She was an active member of the Labour Party for around 50 years and spent a lot of her time campaigning for the rights of minority groups and against nuclear war and weapons. Having married Neil Carmichael, Glasgow Labour MP in 1948, the marriage was later dissolved and she married Professor David Donnison in 1987.

When Tony Blair was elected leader of the Labour Party in 1994 she resigned her membership and latterly, after a spell in the Scottish Socialist Party, she became an active member of the Scottish National Party.

She graduated with a PhD from Glasgow in 2001 when she was 76 years old. Her thesis was titled 'A Post-Christian Perception of Sin and Forgiveness'. She died on 26 December 2009.

Arrangement

Listed by box.

After Kay's death she left behind various box files to her husband David. These files generally contain short notes, longer recollections and reflections, articles for newspapers and magazines, drafts for speeches and lectures, and lots of poems. Before Kay's death she shredded many papers, so we can assume that she was comfortable with others having access to these papers after she died.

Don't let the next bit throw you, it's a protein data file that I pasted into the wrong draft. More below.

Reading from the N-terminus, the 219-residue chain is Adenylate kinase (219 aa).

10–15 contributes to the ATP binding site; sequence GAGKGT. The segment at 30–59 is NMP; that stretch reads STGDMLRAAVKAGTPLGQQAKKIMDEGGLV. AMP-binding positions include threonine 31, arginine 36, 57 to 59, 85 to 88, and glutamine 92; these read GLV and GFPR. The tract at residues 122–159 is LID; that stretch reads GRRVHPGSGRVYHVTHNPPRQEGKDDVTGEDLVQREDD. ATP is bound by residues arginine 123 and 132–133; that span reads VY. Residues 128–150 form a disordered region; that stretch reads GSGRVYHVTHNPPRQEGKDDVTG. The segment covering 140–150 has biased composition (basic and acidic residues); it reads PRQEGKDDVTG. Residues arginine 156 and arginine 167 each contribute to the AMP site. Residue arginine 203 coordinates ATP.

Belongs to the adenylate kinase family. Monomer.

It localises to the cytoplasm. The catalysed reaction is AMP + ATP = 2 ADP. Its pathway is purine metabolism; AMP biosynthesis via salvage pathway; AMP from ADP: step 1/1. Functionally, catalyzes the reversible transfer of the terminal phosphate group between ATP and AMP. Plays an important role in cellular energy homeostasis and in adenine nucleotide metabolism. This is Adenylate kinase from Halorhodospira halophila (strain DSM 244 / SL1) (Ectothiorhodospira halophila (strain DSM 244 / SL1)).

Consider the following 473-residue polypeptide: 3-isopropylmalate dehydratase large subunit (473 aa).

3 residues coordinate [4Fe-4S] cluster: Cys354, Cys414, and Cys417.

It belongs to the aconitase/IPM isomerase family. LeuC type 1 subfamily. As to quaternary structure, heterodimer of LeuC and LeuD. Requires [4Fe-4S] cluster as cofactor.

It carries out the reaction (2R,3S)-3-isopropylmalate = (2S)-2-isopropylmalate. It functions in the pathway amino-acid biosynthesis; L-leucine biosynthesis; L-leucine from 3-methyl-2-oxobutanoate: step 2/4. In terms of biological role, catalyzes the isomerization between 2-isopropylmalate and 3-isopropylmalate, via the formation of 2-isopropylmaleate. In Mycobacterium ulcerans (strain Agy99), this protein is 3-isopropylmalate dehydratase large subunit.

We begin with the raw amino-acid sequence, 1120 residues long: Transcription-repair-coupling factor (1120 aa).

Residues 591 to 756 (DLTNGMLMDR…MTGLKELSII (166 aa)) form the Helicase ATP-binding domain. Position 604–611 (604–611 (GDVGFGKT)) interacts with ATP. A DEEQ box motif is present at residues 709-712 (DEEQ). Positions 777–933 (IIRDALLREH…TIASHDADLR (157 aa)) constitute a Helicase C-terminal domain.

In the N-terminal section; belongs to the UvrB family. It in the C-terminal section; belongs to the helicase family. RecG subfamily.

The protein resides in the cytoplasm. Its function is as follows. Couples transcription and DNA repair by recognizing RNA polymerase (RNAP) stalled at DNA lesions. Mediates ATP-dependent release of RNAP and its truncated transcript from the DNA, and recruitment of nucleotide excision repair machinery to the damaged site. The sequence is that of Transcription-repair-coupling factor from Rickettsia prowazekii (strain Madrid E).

In some of the box files David has written a summary of the contents (this is indicated in the box list), however this is not always the case. The name that is written on the box file is listed in the box list, but this does not necessarily indicate the contents of the box file and is included to help the user identify the relevant box file.

A significant percentage of this collection consists of newspapers clippings, internet print offs, collected quotes and research notes by Kay. These notes formed the basis of her 2001 thesis 'A Post-Christian Perception of Sin and Forgiveness', which later developed in to a book entitled 'Sin and Forgiveness: New Responses in a Changing World' (2003).

There are also many research notes which formed the basis of her book 'Ceremony of Innocence: Tears, Power and Protest' (1991). Many of her research notes were undated, so where possible they have been given circa dates based on the content of the notes and which piece of Kay's work it could be related to.